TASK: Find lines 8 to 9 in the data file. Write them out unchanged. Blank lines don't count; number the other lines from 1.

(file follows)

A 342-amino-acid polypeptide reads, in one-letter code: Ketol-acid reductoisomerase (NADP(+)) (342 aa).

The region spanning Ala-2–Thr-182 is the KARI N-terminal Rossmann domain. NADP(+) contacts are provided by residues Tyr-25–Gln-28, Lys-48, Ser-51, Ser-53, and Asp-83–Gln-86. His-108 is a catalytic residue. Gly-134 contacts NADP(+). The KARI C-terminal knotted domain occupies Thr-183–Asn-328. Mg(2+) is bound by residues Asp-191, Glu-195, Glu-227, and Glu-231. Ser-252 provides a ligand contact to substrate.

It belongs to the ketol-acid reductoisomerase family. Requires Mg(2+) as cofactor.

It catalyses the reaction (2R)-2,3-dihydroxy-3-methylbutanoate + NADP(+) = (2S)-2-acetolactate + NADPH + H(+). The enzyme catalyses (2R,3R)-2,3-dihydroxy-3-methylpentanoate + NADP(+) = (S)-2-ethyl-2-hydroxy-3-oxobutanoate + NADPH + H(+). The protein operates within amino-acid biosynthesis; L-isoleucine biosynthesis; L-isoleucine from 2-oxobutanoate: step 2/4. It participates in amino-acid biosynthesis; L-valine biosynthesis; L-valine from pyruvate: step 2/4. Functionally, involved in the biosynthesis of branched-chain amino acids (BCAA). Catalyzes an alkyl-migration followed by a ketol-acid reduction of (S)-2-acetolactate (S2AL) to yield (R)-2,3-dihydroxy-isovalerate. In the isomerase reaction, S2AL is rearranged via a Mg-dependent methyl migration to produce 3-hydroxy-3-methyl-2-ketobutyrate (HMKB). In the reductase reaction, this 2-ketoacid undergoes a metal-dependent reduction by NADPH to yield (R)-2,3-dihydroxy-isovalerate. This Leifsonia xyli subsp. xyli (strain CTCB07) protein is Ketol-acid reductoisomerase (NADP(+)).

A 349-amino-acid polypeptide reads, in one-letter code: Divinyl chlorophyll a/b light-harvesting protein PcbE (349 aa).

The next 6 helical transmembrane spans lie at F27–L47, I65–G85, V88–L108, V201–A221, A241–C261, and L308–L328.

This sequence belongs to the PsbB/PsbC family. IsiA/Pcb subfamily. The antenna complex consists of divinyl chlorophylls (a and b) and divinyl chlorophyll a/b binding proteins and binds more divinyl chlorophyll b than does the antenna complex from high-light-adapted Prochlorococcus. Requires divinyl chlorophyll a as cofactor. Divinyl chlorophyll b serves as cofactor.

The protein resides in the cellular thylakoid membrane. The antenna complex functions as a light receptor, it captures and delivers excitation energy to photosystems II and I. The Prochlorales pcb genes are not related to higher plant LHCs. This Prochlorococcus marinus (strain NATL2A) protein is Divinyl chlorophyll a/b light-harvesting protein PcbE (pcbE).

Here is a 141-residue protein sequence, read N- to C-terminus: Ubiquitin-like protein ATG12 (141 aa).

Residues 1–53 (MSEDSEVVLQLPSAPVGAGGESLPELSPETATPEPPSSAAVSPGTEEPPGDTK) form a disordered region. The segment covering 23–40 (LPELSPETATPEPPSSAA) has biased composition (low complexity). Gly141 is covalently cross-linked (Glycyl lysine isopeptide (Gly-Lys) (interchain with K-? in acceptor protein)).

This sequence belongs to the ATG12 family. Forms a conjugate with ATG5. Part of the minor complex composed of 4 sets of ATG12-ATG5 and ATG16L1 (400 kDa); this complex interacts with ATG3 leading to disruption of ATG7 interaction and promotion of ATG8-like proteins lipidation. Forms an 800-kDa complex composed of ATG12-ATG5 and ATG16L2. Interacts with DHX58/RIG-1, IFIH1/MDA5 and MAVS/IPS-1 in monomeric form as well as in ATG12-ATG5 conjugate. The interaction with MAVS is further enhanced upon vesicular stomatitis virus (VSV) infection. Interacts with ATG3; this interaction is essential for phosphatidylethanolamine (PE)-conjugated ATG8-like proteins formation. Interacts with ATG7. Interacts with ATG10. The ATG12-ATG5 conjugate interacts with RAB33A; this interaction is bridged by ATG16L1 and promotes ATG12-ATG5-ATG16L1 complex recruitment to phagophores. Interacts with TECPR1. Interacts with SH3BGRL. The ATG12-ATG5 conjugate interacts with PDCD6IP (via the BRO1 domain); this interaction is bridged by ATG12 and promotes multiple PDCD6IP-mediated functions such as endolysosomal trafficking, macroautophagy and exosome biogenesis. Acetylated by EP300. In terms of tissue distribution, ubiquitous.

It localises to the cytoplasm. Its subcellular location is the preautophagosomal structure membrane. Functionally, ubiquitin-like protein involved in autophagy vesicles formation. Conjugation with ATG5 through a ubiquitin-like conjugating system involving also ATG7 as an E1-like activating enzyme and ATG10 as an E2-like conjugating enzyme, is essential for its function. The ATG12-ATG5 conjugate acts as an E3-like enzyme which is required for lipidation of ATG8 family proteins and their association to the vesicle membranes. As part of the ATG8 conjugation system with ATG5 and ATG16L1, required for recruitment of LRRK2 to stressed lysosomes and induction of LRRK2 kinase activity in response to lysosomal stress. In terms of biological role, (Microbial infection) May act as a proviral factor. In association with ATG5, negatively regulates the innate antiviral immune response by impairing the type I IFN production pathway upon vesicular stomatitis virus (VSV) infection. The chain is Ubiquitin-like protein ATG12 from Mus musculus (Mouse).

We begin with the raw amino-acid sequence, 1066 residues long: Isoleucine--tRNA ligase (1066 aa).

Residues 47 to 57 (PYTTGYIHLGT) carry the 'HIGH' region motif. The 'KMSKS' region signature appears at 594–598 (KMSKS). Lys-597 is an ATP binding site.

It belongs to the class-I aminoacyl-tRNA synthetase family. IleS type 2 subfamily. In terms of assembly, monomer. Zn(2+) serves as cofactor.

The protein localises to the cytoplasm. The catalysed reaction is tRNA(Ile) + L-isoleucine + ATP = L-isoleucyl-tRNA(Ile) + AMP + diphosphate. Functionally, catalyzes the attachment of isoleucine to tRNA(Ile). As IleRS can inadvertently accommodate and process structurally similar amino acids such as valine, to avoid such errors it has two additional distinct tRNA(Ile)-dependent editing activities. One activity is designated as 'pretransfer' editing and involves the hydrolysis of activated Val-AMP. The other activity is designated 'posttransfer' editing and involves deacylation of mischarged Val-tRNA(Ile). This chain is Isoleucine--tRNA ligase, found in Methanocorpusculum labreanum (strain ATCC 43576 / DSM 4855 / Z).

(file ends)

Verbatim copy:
The protein resides in the cellular thylakoid membrane. The antenna complex functions as a light receptor, it captures and delivers excitation energy to photosystems II and I. The Prochlorales pcb genes are not related to higher plant LHCs. This Prochlorococcus marinus (strain NATL2A) protein is Divinyl chlorophyll a/b light-harvesting protein PcbE (pcbE).

Here is a 141-residue protein sequence, read N- to C-terminus: Ubiquitin-like protein ATG12 (141 aa).